This equates to more than 131,000 children estimated to have no home, relying instead on temporary accommodation with friends and family or other lodgings.
Nearly 10,000 of those will wake up on Christmas Day in bed and breakfasts, hotels or hostels, where in many cases their family will have been put up in a single room, sharing bathrooms and kitchens with other residents.
“These are not places for children,” Shelter’s director, Greg Beales, told The Guardian.
“We hear about cold, damp – even rats. Young children are sharing beds with multiple family members, trying to play in dirty public corridors and having to leave their block in the middle of the night to use the bathroom.”
The overall figure is 50,000 more than in 2013, a rise of 59%, and means an average school in Britain now includes five homeless children.
The Guardian says “there have been particularly sharp increases in some affluent, high housing cost Tory heartlands in south-east England”, although it notes that there are very few instances of children rough sleeping.
In London, where the crisis is at its worst, there is an average of 28 homeless children for every school.
The capital, which is estimated to contain two-thirds of the country’s homeless children, has seen the numbers nearly double in the past five years. The borough of Westminster has been listed as the worst-affected area in the UK, where one in 11 children are homeless.
Shelter has warned that the analysis of government statistics show that the UK's housing crisis is now being “felt across a generation”.
Patrick Mulrenan, a senior lecturer in community development and leadership at London Metropolitan University, told CNN that homelessness particularly affects children, and “has a massive effect on their education”.
He blamed the long-term trend since 2010 of more people going into temporary accommodation on the failure to build enough affordable, long-term housing, particularly in London.
“There's also been some benefit changes which are making it very difficult for people to maintain their homes,” he said. “Back in the 1970s, you'd be shocked at someone sleeping on the street, and now people become immune to it.”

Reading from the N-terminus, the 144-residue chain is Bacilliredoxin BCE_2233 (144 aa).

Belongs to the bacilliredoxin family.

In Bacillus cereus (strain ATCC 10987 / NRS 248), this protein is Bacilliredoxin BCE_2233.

James Murray, deputy mayor for housing in London, said: “It is shameful that the Government has allowed homelessness to rise to these levels and it is heart-breaking that so many children are suffering the consequences.”
Last month, a report by the UN’s rapporteur on extreme poverty, Philip Alston, said the ideologically driven austerity policies of recent Conservative governments were partly responsible for a rapid rise in homelessness.
His conclusions echoed a report by the National Audit Office last year, which blamed the rise in rental costs and capping of housing benefits since 2011 for increasing homelessness across the country.
Shadow housing minister, John Healey, said: “It’s no surprise that homelessness is rising rapidly when the Conservatives have slashed investment in new affordable homes, refused to help private renters and made huge cuts to housing benefit and homelessness services.”
Heather Wheeler, the minister for homelessness, said: “No family should be left without a roof over their head, especially during the winter months, and we are working to ensure all children have a safe place to stay where they can thrive.
“Councils have a duty to provide temporary accommodation for families with nowhere to go, and we have been clear that they also have a duty to prevent homelessness in the first place. We’re providing more than £1.2bn to tackle all forms of homelessness, including amongst children, and introduced the Homelessness Reduction Act to ensure people at risk get help quicker.
“But we know we have more to do to tackle homelessness, and we will.”